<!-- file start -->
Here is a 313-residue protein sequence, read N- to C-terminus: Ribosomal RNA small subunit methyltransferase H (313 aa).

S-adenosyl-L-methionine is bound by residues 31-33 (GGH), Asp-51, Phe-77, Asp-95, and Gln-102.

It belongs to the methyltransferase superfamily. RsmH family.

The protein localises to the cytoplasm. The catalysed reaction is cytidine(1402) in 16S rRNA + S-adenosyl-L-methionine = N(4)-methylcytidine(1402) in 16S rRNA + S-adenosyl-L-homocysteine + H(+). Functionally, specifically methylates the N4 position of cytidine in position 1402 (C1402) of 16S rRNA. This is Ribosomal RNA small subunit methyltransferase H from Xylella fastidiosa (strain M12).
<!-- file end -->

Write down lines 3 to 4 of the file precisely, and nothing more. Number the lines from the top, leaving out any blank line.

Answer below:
It belongs to the methyltransferase superfamily. RsmH family.

The protein localises to the cytoplasm. The catalysed reaction is cytidine(1402) in 16S rRNA + S-adenosyl-L-methionine = N(4)-methylcytidine(1402) in 16S rRNA + S-adenosyl-L-homocysteine + H(+). Functionally, specifically methylates the N4 position of cytidine in position 1402 (C1402) of 16S rRNA. This is Ribosomal RNA small subunit methyltransferase H from Xylella fastidiosa (strain M12).